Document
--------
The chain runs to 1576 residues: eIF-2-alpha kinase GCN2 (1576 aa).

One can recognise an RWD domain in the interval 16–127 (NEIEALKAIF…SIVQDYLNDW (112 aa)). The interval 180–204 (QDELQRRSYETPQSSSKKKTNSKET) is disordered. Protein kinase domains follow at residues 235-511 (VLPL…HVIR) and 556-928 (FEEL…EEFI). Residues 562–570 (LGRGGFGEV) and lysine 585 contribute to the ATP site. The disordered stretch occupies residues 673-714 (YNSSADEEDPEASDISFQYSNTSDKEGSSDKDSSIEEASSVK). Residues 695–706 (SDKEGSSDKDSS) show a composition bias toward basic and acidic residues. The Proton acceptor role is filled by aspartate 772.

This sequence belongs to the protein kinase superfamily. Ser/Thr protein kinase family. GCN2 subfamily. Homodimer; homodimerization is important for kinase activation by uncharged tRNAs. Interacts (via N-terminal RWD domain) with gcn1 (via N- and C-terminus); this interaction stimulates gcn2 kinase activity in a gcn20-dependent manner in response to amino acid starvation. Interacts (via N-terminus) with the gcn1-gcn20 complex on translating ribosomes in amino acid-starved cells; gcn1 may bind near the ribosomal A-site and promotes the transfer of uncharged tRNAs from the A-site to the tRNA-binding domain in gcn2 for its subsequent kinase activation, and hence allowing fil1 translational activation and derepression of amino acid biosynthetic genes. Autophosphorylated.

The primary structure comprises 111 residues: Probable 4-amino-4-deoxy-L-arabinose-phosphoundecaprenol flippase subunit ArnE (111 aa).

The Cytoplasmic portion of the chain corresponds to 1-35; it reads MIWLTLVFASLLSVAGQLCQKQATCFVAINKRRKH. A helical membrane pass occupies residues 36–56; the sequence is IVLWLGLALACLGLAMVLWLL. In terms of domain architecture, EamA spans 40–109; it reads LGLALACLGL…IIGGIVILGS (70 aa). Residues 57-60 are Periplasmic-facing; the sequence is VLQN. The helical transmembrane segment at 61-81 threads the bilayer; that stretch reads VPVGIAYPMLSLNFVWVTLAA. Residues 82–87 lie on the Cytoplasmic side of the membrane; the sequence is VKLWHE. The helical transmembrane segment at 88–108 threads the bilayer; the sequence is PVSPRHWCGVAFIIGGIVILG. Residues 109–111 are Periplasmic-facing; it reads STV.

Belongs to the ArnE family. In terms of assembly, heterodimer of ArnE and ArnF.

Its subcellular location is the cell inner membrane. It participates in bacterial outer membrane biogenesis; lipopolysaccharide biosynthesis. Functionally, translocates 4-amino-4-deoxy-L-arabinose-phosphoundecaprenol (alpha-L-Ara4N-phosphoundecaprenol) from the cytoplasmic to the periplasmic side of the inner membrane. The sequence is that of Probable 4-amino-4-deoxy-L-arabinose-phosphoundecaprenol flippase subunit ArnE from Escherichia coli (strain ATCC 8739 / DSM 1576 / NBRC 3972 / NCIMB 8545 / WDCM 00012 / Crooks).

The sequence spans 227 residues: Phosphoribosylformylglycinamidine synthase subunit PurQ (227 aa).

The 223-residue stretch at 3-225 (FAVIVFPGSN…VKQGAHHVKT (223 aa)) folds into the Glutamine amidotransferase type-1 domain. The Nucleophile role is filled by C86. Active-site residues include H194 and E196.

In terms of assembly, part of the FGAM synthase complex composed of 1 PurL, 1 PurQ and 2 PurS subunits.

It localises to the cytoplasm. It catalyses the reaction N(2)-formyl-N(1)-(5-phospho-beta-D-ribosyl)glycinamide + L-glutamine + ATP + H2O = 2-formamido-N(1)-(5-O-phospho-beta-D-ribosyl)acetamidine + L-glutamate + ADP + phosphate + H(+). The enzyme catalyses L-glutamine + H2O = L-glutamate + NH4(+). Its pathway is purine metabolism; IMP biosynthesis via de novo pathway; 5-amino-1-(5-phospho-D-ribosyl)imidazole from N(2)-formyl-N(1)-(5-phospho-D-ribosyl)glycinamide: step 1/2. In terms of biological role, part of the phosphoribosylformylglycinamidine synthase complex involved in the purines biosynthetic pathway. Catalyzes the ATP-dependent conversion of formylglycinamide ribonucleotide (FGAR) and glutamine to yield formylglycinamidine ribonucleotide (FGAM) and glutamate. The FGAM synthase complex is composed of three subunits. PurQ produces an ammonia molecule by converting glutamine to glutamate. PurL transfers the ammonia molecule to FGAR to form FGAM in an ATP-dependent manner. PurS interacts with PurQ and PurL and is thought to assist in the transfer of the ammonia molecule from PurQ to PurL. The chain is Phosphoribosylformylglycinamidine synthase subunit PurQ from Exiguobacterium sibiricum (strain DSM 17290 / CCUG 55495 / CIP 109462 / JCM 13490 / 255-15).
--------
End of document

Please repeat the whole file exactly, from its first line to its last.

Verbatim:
The chain runs to 1576 residues: eIF-2-alpha kinase GCN2 (1576 aa).

One can recognise an RWD domain in the interval 16–127 (NEIEALKAIF…SIVQDYLNDW (112 aa)). The interval 180–204 (QDELQRRSYETPQSSSKKKTNSKET) is disordered. Protein kinase domains follow at residues 235-511 (VLPL…HVIR) and 556-928 (FEEL…EEFI). Residues 562–570 (LGRGGFGEV) and lysine 585 contribute to the ATP site. The disordered stretch occupies residues 673-714 (YNSSADEEDPEASDISFQYSNTSDKEGSSDKDSSIEEASSVK). Residues 695–706 (SDKEGSSDKDSS) show a composition bias toward basic and acidic residues. The Proton acceptor role is filled by aspartate 772.

This sequence belongs to the protein kinase superfamily. Ser/Thr protein kinase family. GCN2 subfamily. Homodimer; homodimerization is important for kinase activation by uncharged tRNAs. Interacts (via N-terminal RWD domain) with gcn1 (via N- and C-terminus); this interaction stimulates gcn2 kinase activity in a gcn20-dependent manner in response to amino acid starvation. Interacts (via N-terminus) with the gcn1-gcn20 complex on translating ribosomes in amino acid-starved cells; gcn1 may bind near the ribosomal A-site and promotes the transfer of uncharged tRNAs from the A-site to the tRNA-binding domain in gcn2 for its subsequent kinase activation, and hence allowing fil1 translational activation and derepression of amino acid biosynthetic genes. Autophosphorylated.

The primary structure comprises 111 residues: Probable 4-amino-4-deoxy-L-arabinose-phosphoundecaprenol flippase subunit ArnE (111 aa).

The Cytoplasmic portion of the chain corresponds to 1-35; it reads MIWLTLVFASLLSVAGQLCQKQATCFVAINKRRKH. A helical membrane pass occupies residues 36–56; the sequence is IVLWLGLALACLGLAMVLWLL. In terms of domain architecture, EamA spans 40–109; it reads LGLALACLGL…IIGGIVILGS (70 aa). Residues 57-60 are Periplasmic-facing; the sequence is VLQN. The helical transmembrane segment at 61-81 threads the bilayer; that stretch reads VPVGIAYPMLSLNFVWVTLAA. Residues 82–87 lie on the Cytoplasmic side of the membrane; the sequence is VKLWHE. The helical transmembrane segment at 88–108 threads the bilayer; the sequence is PVSPRHWCGVAFIIGGIVILG. Residues 109–111 are Periplasmic-facing; it reads STV.

Belongs to the ArnE family. In terms of assembly, heterodimer of ArnE and ArnF.

Its subcellular location is the cell inner membrane. It participates in bacterial outer membrane biogenesis; lipopolysaccharide biosynthesis. Functionally, translocates 4-amino-4-deoxy-L-arabinose-phosphoundecaprenol (alpha-L-Ara4N-phosphoundecaprenol) from the cytoplasmic to the periplasmic side of the inner membrane. The sequence is that of Probable 4-amino-4-deoxy-L-arabinose-phosphoundecaprenol flippase subunit ArnE from Escherichia coli (strain ATCC 8739 / DSM 1576 / NBRC 3972 / NCIMB 8545 / WDCM 00012 / Crooks).

The sequence spans 227 residues: Phosphoribosylformylglycinamidine synthase subunit PurQ (227 aa).

The 223-residue stretch at 3-225 (FAVIVFPGSN…VKQGAHHVKT (223 aa)) folds into the Glutamine amidotransferase type-1 domain. The Nucleophile role is filled by C86. Active-site residues include H194 and E196.

In terms of assembly, part of the FGAM synthase complex composed of 1 PurL, 1 PurQ and 2 PurS subunits.

It localises to the cytoplasm. It catalyses the reaction N(2)-formyl-N(1)-(5-phospho-beta-D-ribosyl)glycinamide + L-glutamine + ATP + H2O = 2-formamido-N(1)-(5-O-phospho-beta-D-ribosyl)acetamidine + L-glutamate + ADP + phosphate + H(+). The enzyme catalyses L-glutamine + H2O = L-glutamate + NH4(+). Its pathway is purine metabolism; IMP biosynthesis via de novo pathway; 5-amino-1-(5-phospho-D-ribosyl)imidazole from N(2)-formyl-N(1)-(5-phospho-D-ribosyl)glycinamide: step 1/2. In terms of biological role, part of the phosphoribosylformylglycinamidine synthase complex involved in the purines biosynthetic pathway. Catalyzes the ATP-dependent conversion of formylglycinamide ribonucleotide (FGAR) and glutamine to yield formylglycinamidine ribonucleotide (FGAM) and glutamate. The FGAM synthase complex is composed of three subunits. PurQ produces an ammonia molecule by converting glutamine to glutamate. PurL transfers the ammonia molecule to FGAR to form FGAM in an ATP-dependent manner. PurS interacts with PurQ and PurL and is thought to assist in the transfer of the ammonia molecule from PurQ to PurL. The chain is Phosphoribosylformylglycinamidine synthase subunit PurQ from Exiguobacterium sibiricum (strain DSM 17290 / CCUG 55495 / CIP 109462 / JCM 13490 / 255-15).